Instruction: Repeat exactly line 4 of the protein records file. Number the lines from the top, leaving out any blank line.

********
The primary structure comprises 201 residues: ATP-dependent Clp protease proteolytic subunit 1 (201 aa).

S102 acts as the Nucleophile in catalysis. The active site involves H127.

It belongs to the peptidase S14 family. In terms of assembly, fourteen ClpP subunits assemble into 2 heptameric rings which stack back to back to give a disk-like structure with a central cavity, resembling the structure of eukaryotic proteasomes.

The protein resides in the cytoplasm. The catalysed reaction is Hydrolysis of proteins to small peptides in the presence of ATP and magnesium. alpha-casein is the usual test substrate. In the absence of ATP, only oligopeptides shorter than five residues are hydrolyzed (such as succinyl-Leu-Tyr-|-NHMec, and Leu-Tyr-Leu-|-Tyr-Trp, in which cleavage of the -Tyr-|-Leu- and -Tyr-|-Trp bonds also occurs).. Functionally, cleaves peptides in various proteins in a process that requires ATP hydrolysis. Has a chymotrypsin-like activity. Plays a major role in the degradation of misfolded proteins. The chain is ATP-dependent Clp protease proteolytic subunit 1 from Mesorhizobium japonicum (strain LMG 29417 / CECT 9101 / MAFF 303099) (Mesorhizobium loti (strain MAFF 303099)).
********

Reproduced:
The protein resides in the cytoplasm. The catalysed reaction is Hydrolysis of proteins to small peptides in the presence of ATP and magnesium. alpha-casein is the usual test substrate. In the absence of ATP, only oligopeptides shorter than five residues are hydrolyzed (such as succinyl-Leu-Tyr-|-NHMec, and Leu-Tyr-Leu-|-Tyr-Trp, in which cleavage of the -Tyr-|-Leu- and -Tyr-|-Trp bonds also occurs).. Functionally, cleaves peptides in various proteins in a process that requires ATP hydrolysis. Has a chymotrypsin-like activity. Plays a major role in the degradation of misfolded proteins. The chain is ATP-dependent Clp protease proteolytic subunit 1 from Mesorhizobium japonicum (strain LMG 29417 / CECT 9101 / MAFF 303099) (Mesorhizobium loti (strain MAFF 303099)).